CREDIT   GROUP                     DECEMBER 1999


Dear Readers                               Our operational e...
                                                MANAGEMENT SYSTEM
    ON TARGET FOR 2004

A total of 169 million kWh of elec-         Alpha buildings                    ...

CSG’s consumption of drinking             under 3,...

CSG paper consumption in Swit-               In 1...
                               108 BILLION ENVIRONMENTAL IMPACT POINTS

The data contained in the ...

Energy guidelines status report                                       ings target o...
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credit-suisse Eco Performance 1998/1999 Short version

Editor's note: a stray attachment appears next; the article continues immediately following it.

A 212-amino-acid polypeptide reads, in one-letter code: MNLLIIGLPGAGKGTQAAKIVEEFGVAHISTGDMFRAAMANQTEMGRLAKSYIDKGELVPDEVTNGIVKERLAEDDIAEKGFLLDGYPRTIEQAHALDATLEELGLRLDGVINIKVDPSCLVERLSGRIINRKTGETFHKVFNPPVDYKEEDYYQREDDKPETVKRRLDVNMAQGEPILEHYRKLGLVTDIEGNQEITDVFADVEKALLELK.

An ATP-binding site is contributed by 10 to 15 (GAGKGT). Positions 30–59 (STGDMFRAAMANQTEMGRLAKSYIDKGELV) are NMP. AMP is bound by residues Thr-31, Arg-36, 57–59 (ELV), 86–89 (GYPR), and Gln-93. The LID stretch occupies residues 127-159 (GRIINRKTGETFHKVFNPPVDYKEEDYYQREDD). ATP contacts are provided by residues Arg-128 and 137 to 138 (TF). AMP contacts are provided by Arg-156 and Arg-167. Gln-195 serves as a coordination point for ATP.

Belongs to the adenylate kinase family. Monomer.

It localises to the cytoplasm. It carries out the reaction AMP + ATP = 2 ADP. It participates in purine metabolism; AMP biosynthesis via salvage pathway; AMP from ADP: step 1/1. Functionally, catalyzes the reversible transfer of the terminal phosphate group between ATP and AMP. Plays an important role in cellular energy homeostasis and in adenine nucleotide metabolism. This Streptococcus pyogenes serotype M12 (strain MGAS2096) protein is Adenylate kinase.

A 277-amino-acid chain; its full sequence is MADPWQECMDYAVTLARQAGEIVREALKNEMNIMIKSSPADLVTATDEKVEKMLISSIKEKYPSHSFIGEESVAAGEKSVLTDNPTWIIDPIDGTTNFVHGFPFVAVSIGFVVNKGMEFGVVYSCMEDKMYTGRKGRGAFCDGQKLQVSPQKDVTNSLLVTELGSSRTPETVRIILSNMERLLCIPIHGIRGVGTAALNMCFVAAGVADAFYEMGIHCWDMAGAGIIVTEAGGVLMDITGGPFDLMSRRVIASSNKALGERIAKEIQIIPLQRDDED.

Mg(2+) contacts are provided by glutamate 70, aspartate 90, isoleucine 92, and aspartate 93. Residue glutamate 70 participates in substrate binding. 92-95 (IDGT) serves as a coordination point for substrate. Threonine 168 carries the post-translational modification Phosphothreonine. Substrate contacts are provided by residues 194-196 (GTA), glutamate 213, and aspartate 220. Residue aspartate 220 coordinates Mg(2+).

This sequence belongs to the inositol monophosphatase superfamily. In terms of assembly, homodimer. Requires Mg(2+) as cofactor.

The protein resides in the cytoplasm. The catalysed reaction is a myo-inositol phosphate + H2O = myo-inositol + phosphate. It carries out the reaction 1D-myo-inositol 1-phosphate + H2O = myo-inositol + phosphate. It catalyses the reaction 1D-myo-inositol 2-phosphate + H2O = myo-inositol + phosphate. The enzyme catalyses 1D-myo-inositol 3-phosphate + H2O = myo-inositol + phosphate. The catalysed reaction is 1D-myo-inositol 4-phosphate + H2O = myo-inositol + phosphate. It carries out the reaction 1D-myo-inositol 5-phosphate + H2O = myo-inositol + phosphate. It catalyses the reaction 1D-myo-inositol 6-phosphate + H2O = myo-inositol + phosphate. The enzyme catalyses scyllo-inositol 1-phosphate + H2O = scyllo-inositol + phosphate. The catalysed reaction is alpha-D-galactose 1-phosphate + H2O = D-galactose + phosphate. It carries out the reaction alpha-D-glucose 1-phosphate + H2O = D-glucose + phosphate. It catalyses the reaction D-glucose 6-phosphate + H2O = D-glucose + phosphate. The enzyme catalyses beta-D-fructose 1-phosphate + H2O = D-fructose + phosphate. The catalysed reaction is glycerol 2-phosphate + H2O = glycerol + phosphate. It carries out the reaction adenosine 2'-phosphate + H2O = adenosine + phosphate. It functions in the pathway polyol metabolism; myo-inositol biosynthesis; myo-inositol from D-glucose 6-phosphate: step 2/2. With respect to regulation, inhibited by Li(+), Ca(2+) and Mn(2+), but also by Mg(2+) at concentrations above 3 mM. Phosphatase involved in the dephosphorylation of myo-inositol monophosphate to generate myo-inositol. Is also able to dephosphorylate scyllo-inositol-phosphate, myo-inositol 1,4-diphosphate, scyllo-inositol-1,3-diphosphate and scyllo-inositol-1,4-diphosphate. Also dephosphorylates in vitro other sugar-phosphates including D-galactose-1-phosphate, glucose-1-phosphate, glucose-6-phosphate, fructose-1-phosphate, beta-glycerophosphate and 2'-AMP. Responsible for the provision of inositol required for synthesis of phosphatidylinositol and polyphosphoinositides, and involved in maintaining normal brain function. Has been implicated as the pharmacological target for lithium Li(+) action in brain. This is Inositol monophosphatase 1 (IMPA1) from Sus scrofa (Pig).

2. 2. EDITORIAL CREDIT SUISSE GROUP AND THE ENVIRONMENT Dear Readers Our operational ecology activities save energy and resources. This re- Terms used in this Environmen- This report on Credit Suisse Group’s tal Performance Evaluation Environmental Performance Evalu- port on our Environmental Perfor- ation 1998/1999 is the third of its mance Evaluation is a small example The five business units of Credit kind since 1994. It describes our of that – both the summary, which has Suisse Group (CSG) are referred to major energy and materials flows in only a limited print run, and the more as follows in this report: Switzerland and the impact that they comprehensive appendices, are avail- pCS have on the environment. able worldwide via the Internet, at Credit Suisse The report is an important element in ecoperformance99. This saves paper, pCSPB our ISO 14001-accredited environ- printing and costly dispatch. Credit Suisse Private Banking mental management system in Swit- zerland and shows where we stand in We are aware that we can only reach pCSFB terms of our operational ecology tar- our operational ecology targets if our Credit Suisse First Boston gets and activities. The inclusion of staff put our and their environmental pCSAM Winterthur means that we are able to principles into practice. I would like to Credit Suisse Asset Management incorporate the Group’s insurance take this opportunity to express my operations in our performance evalu- gratitude for their commitment. pWinterthur ation for the first time. Information on Winterthur Insurance air travel is also new. We would be interested to hear your views and constructive criticism – we Transparency and credibility are im- look forward to receiving your sug- gestions! Environmental Performance portant to us. That is why, instead Evaluation 1998/99 of simply concentrating on our suc- This paper-saving eight-page cesses and strengths, we also report abridged version of the Environmental on the areas where there is room for Performance Evaluation 1998/99 is even further improvement – and doing so in a report which has been vali- supplemented by two appendices, Peter Lienhart dated by an external body. available on the Internet: Member of the Executive Board of pAppendix 1: further information Credit Suisse and Environmental Officer of Credit Suisse Group pAppendix 2: the complete energy and materials report from MIB AG Structure of this Environmental Performance Evaluation report 1998/99 Topics Printed abridged Full version on Internet version Appendix 1 Appendix 2 Scope of environmental management system Power MIB AG Heating energy and Water materials Waste Chemicals report Paper Transport Performance evaluation and methodology VfU key figures Review of energy guidelines Addresses and contacts Glossary and further reading Page 2